A model-theoretical framework to support decisions and accelerate the Design-Build-Test-Learn cycle in Industrial Biotechnology applications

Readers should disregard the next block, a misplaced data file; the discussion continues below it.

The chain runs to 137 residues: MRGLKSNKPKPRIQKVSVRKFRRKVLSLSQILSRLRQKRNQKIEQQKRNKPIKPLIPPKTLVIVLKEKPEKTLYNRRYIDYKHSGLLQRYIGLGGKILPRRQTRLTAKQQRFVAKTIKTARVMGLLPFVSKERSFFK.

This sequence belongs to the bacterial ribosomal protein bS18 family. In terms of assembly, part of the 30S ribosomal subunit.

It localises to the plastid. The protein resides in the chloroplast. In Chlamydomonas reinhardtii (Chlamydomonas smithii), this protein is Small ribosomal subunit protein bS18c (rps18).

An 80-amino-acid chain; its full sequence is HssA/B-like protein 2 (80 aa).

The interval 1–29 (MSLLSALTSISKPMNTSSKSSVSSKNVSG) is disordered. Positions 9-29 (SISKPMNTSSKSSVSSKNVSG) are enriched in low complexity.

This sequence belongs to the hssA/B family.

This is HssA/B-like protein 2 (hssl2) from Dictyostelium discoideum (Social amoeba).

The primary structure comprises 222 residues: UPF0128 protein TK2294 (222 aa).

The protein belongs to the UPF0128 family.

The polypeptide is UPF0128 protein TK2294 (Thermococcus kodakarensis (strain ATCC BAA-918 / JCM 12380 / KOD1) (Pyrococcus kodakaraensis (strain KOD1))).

The research objective is to build a model-theoretical framework to accelerate Design-Build-Test-Learn (DBTL) cycles in Industrial Biotechnology applications. The research introduces breakthroughs to connect underlying sciences with lab experiments and process engineering. Synthetic biology offers an extremely promising knowledge basis producing substantial volumes of data and information to assist with the development of custom-made biochemistries. The explosion of data masks poor interactions between upstream science and engineering as the DBTL concept is challenged by poor interactions between upstream science and engineering. The project breaks with practices of the past leading to innovations to reverse-communicate engineering questions back to science. It is rooted in advanced analytics, machine learning, and mathematical optimization capitalizing on rich, and diversified data at the IBISBA infrastructure with access to tools for insilico computing experiments, datasets from experimental labs, facilities to validate innovations, and means to exploit and disseminate research. The first research objective would be to explore supervised and unsupervised machine learning technology experimenting with different technologies, norms, graphs, and exploiting the TasCu ontology of IBISBA. A separate objective will combine space reduction methods, clustering, and visualization to systematically connect observables of Test stages with thermodynamically curated kinetics produced in the parameter space of Design. Research will further explore new discrete-continuous optimization models setting up superstructure schemes that will expand the existing set of degrees of freedom providing for selections of process equipment simultaneously with the reaction pathways. The research will finally convert conventional models on metabolomics to models accounting for engineering aspects such as micro-mixing. The models will be formulated as optimization models to suggest reaction modifications that yield robust choices for reaction and reactors.